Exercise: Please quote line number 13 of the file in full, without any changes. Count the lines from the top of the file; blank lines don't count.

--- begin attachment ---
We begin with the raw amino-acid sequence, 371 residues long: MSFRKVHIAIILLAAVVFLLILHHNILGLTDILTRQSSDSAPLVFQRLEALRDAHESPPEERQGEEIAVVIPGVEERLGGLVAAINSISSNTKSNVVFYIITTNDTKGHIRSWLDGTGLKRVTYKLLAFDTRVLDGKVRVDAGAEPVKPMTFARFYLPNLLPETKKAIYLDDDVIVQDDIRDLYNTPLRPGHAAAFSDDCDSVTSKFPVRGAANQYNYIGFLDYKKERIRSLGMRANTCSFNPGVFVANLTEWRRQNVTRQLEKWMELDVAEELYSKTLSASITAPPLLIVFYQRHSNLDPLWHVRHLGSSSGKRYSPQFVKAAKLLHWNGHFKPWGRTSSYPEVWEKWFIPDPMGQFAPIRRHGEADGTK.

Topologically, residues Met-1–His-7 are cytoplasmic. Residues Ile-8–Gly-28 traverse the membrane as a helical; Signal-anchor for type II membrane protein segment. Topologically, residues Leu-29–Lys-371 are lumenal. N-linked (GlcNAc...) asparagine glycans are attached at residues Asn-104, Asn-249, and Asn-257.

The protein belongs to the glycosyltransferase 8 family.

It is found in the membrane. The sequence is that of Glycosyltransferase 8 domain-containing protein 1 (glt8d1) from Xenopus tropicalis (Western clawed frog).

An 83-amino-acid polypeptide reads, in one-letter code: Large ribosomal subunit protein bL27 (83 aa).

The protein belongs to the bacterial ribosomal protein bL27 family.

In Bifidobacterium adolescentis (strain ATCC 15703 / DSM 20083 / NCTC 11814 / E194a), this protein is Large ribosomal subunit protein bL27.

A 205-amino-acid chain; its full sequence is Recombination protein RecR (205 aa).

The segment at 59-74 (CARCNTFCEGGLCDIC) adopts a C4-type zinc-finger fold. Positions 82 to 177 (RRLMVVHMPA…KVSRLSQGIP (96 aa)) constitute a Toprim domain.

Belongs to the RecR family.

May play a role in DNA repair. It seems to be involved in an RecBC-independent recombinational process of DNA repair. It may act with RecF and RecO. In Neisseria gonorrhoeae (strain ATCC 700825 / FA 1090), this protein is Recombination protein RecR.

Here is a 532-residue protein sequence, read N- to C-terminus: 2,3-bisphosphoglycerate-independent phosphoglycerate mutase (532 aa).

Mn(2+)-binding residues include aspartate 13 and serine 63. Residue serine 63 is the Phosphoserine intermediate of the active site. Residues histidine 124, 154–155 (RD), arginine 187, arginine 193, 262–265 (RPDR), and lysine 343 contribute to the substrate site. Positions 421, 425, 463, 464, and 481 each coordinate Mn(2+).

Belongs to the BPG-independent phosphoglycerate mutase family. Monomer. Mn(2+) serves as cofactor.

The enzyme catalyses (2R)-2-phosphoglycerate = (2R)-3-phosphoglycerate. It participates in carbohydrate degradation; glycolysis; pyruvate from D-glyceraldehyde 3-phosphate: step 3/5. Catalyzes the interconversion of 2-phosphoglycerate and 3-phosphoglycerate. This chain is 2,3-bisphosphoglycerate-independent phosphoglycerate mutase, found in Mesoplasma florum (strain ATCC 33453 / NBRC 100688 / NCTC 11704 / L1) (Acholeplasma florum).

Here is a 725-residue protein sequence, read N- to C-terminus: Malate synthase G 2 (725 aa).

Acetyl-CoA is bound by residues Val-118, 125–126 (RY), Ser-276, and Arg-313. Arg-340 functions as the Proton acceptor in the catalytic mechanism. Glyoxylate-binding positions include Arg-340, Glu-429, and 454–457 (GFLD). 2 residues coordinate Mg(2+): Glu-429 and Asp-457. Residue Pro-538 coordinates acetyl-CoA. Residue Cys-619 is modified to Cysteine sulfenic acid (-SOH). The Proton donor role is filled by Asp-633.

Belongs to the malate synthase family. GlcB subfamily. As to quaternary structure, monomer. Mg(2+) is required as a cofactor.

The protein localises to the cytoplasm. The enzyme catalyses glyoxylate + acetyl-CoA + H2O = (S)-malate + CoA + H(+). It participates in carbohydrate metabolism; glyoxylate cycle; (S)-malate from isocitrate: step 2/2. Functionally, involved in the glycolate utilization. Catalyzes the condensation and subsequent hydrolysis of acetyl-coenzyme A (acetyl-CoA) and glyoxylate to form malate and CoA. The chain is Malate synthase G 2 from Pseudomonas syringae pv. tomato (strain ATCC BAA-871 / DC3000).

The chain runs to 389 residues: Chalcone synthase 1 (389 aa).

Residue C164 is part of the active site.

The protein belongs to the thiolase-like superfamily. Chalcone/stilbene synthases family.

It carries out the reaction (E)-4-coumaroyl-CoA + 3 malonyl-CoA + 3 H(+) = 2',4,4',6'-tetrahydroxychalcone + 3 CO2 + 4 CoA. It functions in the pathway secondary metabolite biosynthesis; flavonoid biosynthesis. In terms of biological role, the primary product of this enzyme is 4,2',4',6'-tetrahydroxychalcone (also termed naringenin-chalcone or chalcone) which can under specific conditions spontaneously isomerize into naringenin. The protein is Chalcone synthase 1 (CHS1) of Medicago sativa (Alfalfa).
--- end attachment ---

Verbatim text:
Mn(2+)-binding residues include aspartate 13 and serine 63. Residue serine 63 is the Phosphoserine intermediate of the active site. Residues histidine 124, 154–155 (RD), arginine 187, arginine 193, 262–265 (RPDR), and lysine 343 contribute to the substrate site. Positions 421, 425, 463, 464, and 481 each coordinate Mn(2+).